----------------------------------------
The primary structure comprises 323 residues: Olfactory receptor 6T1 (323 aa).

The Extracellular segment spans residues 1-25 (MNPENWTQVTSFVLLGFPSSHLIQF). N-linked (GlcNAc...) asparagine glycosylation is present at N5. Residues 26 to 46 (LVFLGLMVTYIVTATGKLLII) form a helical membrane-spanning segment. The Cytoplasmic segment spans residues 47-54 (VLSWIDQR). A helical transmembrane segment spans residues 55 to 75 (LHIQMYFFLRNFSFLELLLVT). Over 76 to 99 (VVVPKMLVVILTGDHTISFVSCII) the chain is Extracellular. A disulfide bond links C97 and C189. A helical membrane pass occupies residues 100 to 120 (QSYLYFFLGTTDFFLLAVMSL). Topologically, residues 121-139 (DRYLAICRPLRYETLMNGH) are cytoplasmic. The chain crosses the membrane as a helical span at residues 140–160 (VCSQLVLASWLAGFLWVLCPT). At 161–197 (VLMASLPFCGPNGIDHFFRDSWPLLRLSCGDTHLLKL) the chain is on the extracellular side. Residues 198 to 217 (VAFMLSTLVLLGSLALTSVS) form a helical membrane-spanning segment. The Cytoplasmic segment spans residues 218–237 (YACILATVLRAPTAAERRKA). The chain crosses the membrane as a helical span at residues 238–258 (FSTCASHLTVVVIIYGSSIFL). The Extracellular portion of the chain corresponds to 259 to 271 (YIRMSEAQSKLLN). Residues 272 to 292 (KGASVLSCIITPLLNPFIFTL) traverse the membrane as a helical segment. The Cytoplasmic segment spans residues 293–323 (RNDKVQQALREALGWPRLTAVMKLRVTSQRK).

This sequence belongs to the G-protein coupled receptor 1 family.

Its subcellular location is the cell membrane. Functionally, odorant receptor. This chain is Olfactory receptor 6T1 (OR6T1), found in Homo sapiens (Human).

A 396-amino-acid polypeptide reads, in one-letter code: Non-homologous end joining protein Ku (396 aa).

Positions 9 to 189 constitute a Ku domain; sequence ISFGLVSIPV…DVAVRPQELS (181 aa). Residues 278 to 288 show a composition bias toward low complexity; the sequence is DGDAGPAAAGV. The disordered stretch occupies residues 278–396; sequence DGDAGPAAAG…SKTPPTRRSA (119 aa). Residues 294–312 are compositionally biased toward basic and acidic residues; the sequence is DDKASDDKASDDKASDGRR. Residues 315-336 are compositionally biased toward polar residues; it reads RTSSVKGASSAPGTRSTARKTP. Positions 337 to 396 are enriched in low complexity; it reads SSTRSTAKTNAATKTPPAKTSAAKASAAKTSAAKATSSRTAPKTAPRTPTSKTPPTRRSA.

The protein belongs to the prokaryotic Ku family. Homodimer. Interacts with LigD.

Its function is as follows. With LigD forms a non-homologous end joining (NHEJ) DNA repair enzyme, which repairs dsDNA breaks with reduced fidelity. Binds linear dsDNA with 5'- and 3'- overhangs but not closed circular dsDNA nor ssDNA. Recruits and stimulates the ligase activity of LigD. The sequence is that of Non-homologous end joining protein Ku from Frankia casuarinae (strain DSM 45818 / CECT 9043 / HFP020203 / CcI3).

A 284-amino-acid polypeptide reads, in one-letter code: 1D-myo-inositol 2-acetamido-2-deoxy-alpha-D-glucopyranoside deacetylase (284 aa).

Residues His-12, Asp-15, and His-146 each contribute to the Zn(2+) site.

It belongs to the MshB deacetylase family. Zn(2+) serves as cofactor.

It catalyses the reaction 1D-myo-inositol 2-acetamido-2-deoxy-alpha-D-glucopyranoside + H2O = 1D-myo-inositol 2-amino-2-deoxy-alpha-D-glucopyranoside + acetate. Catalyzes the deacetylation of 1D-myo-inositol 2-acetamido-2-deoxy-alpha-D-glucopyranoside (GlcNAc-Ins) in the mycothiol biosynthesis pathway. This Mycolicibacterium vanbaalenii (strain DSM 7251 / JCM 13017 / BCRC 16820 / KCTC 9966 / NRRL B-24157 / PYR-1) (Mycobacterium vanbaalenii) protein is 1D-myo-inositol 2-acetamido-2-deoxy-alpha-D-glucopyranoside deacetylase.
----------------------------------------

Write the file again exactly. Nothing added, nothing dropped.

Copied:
The primary structure comprises 323 residues: Olfactory receptor 6T1 (323 aa).

The Extracellular segment spans residues 1-25 (MNPENWTQVTSFVLLGFPSSHLIQF). N-linked (GlcNAc...) asparagine glycosylation is present at N5. Residues 26 to 46 (LVFLGLMVTYIVTATGKLLII) form a helical membrane-spanning segment. The Cytoplasmic segment spans residues 47-54 (VLSWIDQR). A helical transmembrane segment spans residues 55 to 75 (LHIQMYFFLRNFSFLELLLVT). Over 76 to 99 (VVVPKMLVVILTGDHTISFVSCII) the chain is Extracellular. A disulfide bond links C97 and C189. A helical membrane pass occupies residues 100 to 120 (QSYLYFFLGTTDFFLLAVMSL). Topologically, residues 121-139 (DRYLAICRPLRYETLMNGH) are cytoplasmic. The chain crosses the membrane as a helical span at residues 140–160 (VCSQLVLASWLAGFLWVLCPT). At 161–197 (VLMASLPFCGPNGIDHFFRDSWPLLRLSCGDTHLLKL) the chain is on the extracellular side. Residues 198 to 217 (VAFMLSTLVLLGSLALTSVS) form a helical membrane-spanning segment. The Cytoplasmic segment spans residues 218–237 (YACILATVLRAPTAAERRKA). The chain crosses the membrane as a helical span at residues 238–258 (FSTCASHLTVVVIIYGSSIFL). The Extracellular portion of the chain corresponds to 259 to 271 (YIRMSEAQSKLLN). Residues 272 to 292 (KGASVLSCIITPLLNPFIFTL) traverse the membrane as a helical segment. The Cytoplasmic segment spans residues 293–323 (RNDKVQQALREALGWPRLTAVMKLRVTSQRK).

This sequence belongs to the G-protein coupled receptor 1 family.

Its subcellular location is the cell membrane. Functionally, odorant receptor. This chain is Olfactory receptor 6T1 (OR6T1), found in Homo sapiens (Human).

A 396-amino-acid polypeptide reads, in one-letter code: Non-homologous end joining protein Ku (396 aa).

Positions 9 to 189 constitute a Ku domain; sequence ISFGLVSIPV…DVAVRPQELS (181 aa). Residues 278 to 288 show a composition bias toward low complexity; the sequence is DGDAGPAAAGV. The disordered stretch occupies residues 278–396; sequence DGDAGPAAAG…SKTPPTRRSA (119 aa). Residues 294–312 are compositionally biased toward basic and acidic residues; the sequence is DDKASDDKASDDKASDGRR. Residues 315-336 are compositionally biased toward polar residues; it reads RTSSVKGASSAPGTRSTARKTP. Positions 337 to 396 are enriched in low complexity; it reads SSTRSTAKTNAATKTPPAKTSAAKASAAKTSAAKATSSRTAPKTAPRTPTSKTPPTRRSA.

The protein belongs to the prokaryotic Ku family. Homodimer. Interacts with LigD.

Its function is as follows. With LigD forms a non-homologous end joining (NHEJ) DNA repair enzyme, which repairs dsDNA breaks with reduced fidelity. Binds linear dsDNA with 5'- and 3'- overhangs but not closed circular dsDNA nor ssDNA. Recruits and stimulates the ligase activity of LigD. The sequence is that of Non-homologous end joining protein Ku from Frankia casuarinae (strain DSM 45818 / CECT 9043 / HFP020203 / CcI3).

A 284-amino-acid polypeptide reads, in one-letter code: 1D-myo-inositol 2-acetamido-2-deoxy-alpha-D-glucopyranoside deacetylase (284 aa).

Residues His-12, Asp-15, and His-146 each contribute to the Zn(2+) site.

It belongs to the MshB deacetylase family. Zn(2+) serves as cofactor.

It catalyses the reaction 1D-myo-inositol 2-acetamido-2-deoxy-alpha-D-glucopyranoside + H2O = 1D-myo-inositol 2-amino-2-deoxy-alpha-D-glucopyranoside + acetate. Catalyzes the deacetylation of 1D-myo-inositol 2-acetamido-2-deoxy-alpha-D-glucopyranoside (GlcNAc-Ins) in the mycothiol biosynthesis pathway. This Mycolicibacterium vanbaalenii (strain DSM 7251 / JCM 13017 / BCRC 16820 / KCTC 9966 / NRRL B-24157 / PYR-1) (Mycobacterium vanbaalenii) protein is 1D-myo-inositol 2-acetamido-2-deoxy-alpha-D-glucopyranoside deacetylase.